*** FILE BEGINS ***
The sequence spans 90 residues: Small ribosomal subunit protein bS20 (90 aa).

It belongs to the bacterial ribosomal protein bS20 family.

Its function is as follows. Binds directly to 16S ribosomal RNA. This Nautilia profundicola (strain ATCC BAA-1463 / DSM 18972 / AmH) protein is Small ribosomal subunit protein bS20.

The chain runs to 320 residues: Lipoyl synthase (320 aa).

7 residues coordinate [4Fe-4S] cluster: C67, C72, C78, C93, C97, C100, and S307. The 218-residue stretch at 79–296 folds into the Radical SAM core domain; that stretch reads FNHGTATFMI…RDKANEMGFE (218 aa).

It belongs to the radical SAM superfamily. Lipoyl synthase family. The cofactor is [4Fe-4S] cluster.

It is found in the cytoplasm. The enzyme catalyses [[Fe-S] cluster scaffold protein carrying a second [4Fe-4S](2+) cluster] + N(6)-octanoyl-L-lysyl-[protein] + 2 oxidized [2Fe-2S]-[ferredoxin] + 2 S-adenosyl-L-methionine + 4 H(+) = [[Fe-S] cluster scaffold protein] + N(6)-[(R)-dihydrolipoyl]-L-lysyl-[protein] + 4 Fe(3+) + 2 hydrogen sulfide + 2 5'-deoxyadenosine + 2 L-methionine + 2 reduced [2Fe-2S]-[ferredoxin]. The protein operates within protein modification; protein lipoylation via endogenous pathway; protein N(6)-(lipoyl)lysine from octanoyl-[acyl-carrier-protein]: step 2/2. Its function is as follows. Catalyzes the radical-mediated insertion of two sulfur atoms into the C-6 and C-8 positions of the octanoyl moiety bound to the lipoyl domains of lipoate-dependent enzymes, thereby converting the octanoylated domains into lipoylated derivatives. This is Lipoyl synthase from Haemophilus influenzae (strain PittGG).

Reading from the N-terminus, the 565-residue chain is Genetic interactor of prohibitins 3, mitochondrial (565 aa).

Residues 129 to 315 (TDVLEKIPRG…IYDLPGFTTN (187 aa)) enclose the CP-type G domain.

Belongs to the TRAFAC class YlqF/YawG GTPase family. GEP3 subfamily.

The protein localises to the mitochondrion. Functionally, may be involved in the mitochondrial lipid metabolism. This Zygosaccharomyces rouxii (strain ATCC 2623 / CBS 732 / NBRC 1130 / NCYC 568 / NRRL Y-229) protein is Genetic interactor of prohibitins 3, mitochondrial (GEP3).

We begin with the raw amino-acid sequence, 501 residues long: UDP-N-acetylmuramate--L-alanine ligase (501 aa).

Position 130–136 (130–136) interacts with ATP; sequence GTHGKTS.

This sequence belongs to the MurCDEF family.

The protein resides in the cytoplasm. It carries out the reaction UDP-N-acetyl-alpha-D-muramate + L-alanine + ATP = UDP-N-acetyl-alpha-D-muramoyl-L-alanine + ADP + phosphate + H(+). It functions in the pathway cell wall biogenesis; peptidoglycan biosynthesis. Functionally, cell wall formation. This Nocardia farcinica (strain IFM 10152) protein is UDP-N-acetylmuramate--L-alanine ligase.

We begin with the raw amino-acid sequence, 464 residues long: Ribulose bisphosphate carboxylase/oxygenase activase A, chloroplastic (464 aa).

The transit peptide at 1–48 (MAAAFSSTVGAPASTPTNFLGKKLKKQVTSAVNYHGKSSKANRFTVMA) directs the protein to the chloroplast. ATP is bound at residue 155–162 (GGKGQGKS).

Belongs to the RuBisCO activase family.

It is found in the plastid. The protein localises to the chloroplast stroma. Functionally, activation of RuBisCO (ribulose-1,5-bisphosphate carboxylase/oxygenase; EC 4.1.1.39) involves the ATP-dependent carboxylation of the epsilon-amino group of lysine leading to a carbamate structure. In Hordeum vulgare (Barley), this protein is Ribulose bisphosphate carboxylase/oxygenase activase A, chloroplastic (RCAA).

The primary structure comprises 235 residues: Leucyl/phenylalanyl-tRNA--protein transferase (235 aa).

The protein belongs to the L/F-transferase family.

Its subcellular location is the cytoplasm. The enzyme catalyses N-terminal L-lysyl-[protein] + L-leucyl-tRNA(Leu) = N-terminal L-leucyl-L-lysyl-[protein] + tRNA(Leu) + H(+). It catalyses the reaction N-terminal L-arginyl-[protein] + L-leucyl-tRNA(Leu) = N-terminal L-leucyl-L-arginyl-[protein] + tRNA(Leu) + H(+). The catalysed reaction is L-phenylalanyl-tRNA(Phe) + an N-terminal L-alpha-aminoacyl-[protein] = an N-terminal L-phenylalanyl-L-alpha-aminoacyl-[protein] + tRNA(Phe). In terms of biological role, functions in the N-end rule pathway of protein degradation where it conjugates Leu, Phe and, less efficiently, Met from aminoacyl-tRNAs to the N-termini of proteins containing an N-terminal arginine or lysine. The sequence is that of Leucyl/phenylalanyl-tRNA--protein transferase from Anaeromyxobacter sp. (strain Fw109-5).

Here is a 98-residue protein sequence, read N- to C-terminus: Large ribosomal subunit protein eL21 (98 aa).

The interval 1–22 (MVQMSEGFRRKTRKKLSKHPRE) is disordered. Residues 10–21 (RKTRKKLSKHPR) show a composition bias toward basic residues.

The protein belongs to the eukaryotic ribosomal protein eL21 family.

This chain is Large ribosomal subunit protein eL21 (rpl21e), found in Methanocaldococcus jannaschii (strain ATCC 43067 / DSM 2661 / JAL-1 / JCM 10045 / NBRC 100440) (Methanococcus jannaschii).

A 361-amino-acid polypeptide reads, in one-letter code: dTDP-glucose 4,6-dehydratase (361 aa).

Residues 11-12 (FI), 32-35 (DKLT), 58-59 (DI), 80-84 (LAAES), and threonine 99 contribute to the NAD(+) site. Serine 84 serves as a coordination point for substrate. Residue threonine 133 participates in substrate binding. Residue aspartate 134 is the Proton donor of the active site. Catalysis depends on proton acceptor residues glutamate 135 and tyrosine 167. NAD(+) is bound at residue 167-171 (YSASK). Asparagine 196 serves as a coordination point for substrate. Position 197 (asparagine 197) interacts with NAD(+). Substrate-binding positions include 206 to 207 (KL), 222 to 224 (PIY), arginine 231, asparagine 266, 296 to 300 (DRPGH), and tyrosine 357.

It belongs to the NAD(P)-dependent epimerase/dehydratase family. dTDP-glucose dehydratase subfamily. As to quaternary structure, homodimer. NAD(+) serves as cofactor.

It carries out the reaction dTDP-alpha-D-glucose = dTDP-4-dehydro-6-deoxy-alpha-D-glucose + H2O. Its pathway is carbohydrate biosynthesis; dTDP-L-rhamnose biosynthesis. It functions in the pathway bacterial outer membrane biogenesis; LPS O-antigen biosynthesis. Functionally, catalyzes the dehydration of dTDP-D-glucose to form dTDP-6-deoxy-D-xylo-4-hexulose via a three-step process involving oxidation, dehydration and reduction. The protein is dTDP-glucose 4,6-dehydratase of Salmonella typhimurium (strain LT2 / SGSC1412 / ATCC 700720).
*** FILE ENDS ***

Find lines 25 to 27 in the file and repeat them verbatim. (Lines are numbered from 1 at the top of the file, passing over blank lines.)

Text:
The protein belongs to the eukaryotic ribosomal protein eL21 family.

This chain is Large ribosomal subunit protein eL21 (rpl21e), found in Methanocaldococcus jannaschii (strain ATCC 43067 / DSM 2661 / JAL-1 / JCM 10045 / NBRC 100440) (Methanococcus jannaschii).

A 361-amino-acid polypeptide reads, in one-letter code: dTDP-glucose 4,6-dehydratase (361 aa).